2011 elections cost Nigeria N122.9bn – INEC
Nigeria spent the sum of N122.9bn to conduct the 2011 general elections.
This was disclosed in a statement issued in Abuja, Wednesday, by the Chief Press Secretary to the National Chairman of the Independent National Electoral Commission, Mr. Kayode Idowu.
Idowu said the amount showed that N9bn was saved from N131.4bn initially budgeted for the exercise.
The amount spent, he added, included N66.3bn on recurrent expenditure and N56.6bn also on capital expenditure.
He said: “Contrary to lingering speculations, the actual cost of the 2011 elections, including all costs involved in the voter registration exercise, is N66.3 billion for recurrent expenditure and N56.6 billion for capital expenditure – making a total of N122.9 billion or, if you like, $800.6 million at an exchange rate of N153.5 to $1 which prevailed at the time.
“This represented a saving of N9 billion on a total of N131.4 billion that was appropriated.”
He added that the commission appreciated and fully shared Nigerians’ concern over the huge financial costs of elections in Nigeria.
Already, he said the thrust of INEC’s strategic planning was to seek ways of remarkably cutting back on expenditure while safeguarding the integrity of the electoral process.
“INEC has, thus, been looking at cost-saving international best practices that can be adapted to Nigerian peculiarities without exposing the system to abuse,” he added.
He also said it would be wrong to say the commission under Prof. Attahiru Jega has been on a needless spending binge.
He added that every expenditure by the present INEC has been necessitated and strictly undertaken as an investment – with an eye on saving the country further costs in the future.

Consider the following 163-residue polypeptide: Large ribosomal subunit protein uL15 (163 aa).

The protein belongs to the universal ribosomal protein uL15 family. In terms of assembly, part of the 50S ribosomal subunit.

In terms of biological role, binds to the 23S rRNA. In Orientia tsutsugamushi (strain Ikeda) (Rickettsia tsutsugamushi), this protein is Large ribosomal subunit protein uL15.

On the recent Federal Executive Council approval of N2.1 billion budget for INEC to produce 33.5 million Permanent Voter Cards, PVCs that would be issued to register voters, Idowu said the approved fund was for the second batch of PVCs.
The PVCs, he said, would be used by the 73.5million eligible voters registered by the Commission during the exercise conducted between January-February 2011.
It will be recalled that before the last FEC approval, the government had in 2012 approved N2.6 billion for production of the first batch of 40 million cards, while the latest approval was for the second phase of the same project.
On whether there was any need for the new PVC project, he said the history of Nigeria’s electoral system proved that it was important.
According to him, “The PVCs will replace the cold-laminated Temporary Voter Cards that were issued during the voter registration exercise in 2011.
“Experience has shown that these temporary cards are not only fragile, but also susceptible to abuse by unscrupulous persons, who were in the past reported to have illicitly massed up the cards and put them in the hands of cronies to use in manipulating elections.
“Procedures put in place by INEC since the 2011 General Election have considerably lessened the susceptibility of these cards to such abuse.”
He promised that the new PVCs that the commission would soon issue to registered voters are far much more fraud-proof.
Idowu said during elections, the PVC would be swiped with a card reader at the polling unit to ensure 100 per cent authentication and verification of the voter before the voter is allowed to vote.
He said with this, only a legitimate holder can present the card at a polling unit to cast his/her vote, while an illegitimate holder can be detected and prevented from using the card.
On cost, Idowu said each PVC was being produced at a modest cost of about N65 per card and that each would have an average life span of ten years.
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